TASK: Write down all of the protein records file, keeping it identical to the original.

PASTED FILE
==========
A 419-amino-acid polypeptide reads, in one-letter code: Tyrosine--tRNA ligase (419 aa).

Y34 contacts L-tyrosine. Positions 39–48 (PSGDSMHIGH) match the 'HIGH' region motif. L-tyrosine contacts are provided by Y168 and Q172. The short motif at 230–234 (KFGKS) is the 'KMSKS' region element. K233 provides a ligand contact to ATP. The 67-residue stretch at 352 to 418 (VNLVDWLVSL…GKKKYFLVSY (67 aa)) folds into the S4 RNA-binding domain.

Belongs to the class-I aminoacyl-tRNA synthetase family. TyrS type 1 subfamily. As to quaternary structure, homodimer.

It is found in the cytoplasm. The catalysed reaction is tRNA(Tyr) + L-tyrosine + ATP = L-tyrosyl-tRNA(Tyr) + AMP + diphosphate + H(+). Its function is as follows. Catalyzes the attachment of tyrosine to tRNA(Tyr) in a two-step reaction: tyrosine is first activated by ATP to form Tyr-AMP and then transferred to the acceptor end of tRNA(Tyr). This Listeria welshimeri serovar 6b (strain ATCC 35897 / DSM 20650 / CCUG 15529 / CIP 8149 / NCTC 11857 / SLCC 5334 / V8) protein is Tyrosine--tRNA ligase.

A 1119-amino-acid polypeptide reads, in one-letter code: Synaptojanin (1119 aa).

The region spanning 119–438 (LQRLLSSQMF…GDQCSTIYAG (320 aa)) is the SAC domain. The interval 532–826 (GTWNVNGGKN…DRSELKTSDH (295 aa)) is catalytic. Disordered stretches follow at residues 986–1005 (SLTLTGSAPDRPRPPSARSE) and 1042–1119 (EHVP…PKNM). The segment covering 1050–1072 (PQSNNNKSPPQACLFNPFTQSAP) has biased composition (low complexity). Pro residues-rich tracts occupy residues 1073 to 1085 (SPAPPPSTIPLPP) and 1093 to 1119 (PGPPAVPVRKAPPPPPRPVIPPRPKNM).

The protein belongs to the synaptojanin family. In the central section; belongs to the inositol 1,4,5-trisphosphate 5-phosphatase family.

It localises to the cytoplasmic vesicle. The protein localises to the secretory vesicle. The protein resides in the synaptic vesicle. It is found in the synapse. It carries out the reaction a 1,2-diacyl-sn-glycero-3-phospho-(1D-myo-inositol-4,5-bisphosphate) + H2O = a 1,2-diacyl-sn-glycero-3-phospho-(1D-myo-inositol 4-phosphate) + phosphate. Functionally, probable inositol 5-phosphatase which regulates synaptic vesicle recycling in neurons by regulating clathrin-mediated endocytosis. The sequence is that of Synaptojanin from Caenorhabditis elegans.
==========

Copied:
A 419-amino-acid polypeptide reads, in one-letter code: Tyrosine--tRNA ligase (419 aa).

Y34 contacts L-tyrosine. Positions 39–48 (PSGDSMHIGH) match the 'HIGH' region motif. L-tyrosine contacts are provided by Y168 and Q172. The short motif at 230–234 (KFGKS) is the 'KMSKS' region element. K233 provides a ligand contact to ATP. The 67-residue stretch at 352 to 418 (VNLVDWLVSL…GKKKYFLVSY (67 aa)) folds into the S4 RNA-binding domain.

Belongs to the class-I aminoacyl-tRNA synthetase family. TyrS type 1 subfamily. As to quaternary structure, homodimer.

It is found in the cytoplasm. The catalysed reaction is tRNA(Tyr) + L-tyrosine + ATP = L-tyrosyl-tRNA(Tyr) + AMP + diphosphate + H(+). Its function is as follows. Catalyzes the attachment of tyrosine to tRNA(Tyr) in a two-step reaction: tyrosine is first activated by ATP to form Tyr-AMP and then transferred to the acceptor end of tRNA(Tyr). This Listeria welshimeri serovar 6b (strain ATCC 35897 / DSM 20650 / CCUG 15529 / CIP 8149 / NCTC 11857 / SLCC 5334 / V8) protein is Tyrosine--tRNA ligase.

A 1119-amino-acid polypeptide reads, in one-letter code: Synaptojanin (1119 aa).

The region spanning 119–438 (LQRLLSSQMF…GDQCSTIYAG (320 aa)) is the SAC domain. The interval 532–826 (GTWNVNGGKN…DRSELKTSDH (295 aa)) is catalytic. Disordered stretches follow at residues 986–1005 (SLTLTGSAPDRPRPPSARSE) and 1042–1119 (EHVP…PKNM). The segment covering 1050–1072 (PQSNNNKSPPQACLFNPFTQSAP) has biased composition (low complexity). Pro residues-rich tracts occupy residues 1073 to 1085 (SPAPPPSTIPLPP) and 1093 to 1119 (PGPPAVPVRKAPPPPPRPVIPPRPKNM).

The protein belongs to the synaptojanin family. In the central section; belongs to the inositol 1,4,5-trisphosphate 5-phosphatase family.

It localises to the cytoplasmic vesicle. The protein localises to the secretory vesicle. The protein resides in the synaptic vesicle. It is found in the synapse. It carries out the reaction a 1,2-diacyl-sn-glycero-3-phospho-(1D-myo-inositol-4,5-bisphosphate) + H2O = a 1,2-diacyl-sn-glycero-3-phospho-(1D-myo-inositol 4-phosphate) + phosphate. Functionally, probable inositol 5-phosphatase which regulates synaptic vesicle recycling in neurons by regulating clathrin-mediated endocytosis. The sequence is that of Synaptojanin from Caenorhabditis elegans.